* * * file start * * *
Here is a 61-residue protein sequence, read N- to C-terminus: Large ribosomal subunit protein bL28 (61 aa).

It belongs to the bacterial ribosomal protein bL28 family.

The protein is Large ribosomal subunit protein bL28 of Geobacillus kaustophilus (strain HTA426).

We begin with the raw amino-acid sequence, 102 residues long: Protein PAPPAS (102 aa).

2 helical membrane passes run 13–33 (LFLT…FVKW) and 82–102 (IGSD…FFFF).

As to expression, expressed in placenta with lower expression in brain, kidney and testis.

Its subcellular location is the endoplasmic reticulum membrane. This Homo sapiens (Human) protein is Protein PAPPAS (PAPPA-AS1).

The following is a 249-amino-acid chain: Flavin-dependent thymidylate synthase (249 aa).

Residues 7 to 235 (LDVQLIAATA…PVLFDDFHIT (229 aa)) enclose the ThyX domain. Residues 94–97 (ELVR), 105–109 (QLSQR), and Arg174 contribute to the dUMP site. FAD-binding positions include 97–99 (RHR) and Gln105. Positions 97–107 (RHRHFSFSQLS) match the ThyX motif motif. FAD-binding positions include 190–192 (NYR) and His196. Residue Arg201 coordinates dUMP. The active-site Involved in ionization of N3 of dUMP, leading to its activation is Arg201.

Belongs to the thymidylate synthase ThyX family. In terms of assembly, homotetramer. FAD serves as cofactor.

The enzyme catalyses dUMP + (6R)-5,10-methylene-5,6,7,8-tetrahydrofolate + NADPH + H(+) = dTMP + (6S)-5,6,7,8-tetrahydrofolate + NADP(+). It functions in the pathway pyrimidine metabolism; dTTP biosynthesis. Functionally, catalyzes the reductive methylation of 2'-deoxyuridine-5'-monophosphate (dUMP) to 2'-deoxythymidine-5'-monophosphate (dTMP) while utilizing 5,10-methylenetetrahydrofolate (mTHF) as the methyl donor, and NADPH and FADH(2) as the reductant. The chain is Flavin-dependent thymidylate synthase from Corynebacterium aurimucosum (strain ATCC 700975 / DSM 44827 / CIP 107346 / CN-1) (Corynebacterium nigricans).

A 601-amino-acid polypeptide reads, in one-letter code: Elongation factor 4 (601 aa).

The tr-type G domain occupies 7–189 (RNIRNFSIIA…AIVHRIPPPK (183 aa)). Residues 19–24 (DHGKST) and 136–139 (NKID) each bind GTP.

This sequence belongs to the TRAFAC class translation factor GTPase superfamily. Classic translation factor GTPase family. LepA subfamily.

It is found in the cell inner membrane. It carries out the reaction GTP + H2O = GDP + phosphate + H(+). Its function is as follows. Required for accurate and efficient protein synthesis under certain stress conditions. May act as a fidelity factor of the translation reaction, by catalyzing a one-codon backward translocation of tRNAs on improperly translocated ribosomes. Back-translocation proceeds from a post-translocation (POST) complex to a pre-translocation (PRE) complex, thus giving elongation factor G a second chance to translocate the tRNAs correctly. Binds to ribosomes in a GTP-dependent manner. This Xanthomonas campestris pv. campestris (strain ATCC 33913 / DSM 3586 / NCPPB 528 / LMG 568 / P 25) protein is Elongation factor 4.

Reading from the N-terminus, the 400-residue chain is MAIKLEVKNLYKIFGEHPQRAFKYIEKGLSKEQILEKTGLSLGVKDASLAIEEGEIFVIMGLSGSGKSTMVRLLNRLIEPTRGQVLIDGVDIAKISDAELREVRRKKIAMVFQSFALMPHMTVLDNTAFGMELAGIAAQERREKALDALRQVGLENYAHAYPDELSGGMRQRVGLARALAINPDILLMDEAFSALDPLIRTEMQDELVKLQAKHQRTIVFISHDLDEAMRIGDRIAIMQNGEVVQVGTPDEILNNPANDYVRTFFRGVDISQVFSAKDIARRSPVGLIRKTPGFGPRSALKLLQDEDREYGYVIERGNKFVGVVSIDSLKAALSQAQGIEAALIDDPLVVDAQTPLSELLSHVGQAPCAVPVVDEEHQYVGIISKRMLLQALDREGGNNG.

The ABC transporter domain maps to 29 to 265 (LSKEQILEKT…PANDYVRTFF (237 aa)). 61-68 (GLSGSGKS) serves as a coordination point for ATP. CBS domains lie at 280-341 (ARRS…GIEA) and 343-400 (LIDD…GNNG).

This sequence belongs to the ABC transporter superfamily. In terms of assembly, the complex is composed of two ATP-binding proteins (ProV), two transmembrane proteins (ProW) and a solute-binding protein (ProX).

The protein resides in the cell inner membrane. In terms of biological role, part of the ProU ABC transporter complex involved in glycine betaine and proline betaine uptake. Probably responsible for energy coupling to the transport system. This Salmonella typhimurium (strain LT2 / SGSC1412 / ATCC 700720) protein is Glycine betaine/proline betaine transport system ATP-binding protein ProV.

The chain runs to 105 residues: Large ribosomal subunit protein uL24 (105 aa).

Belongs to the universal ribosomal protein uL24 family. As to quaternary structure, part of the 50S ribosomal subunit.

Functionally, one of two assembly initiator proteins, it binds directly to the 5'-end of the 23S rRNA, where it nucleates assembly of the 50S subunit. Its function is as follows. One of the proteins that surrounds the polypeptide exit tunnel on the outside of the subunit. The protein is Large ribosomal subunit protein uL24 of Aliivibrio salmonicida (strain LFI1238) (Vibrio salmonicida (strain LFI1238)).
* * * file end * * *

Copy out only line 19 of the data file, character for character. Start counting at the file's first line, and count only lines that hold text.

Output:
The protein resides in the cell inner membrane. In terms of biological role, part of the ProU ABC transporter complex involved in glycine betaine and proline betaine uptake. Probably responsible for energy coupling to the transport system. This Salmonella typhimurium (strain LT2 / SGSC1412 / ATCC 700720) protein is Glycine betaine/proline betaine transport system ATP-binding protein ProV.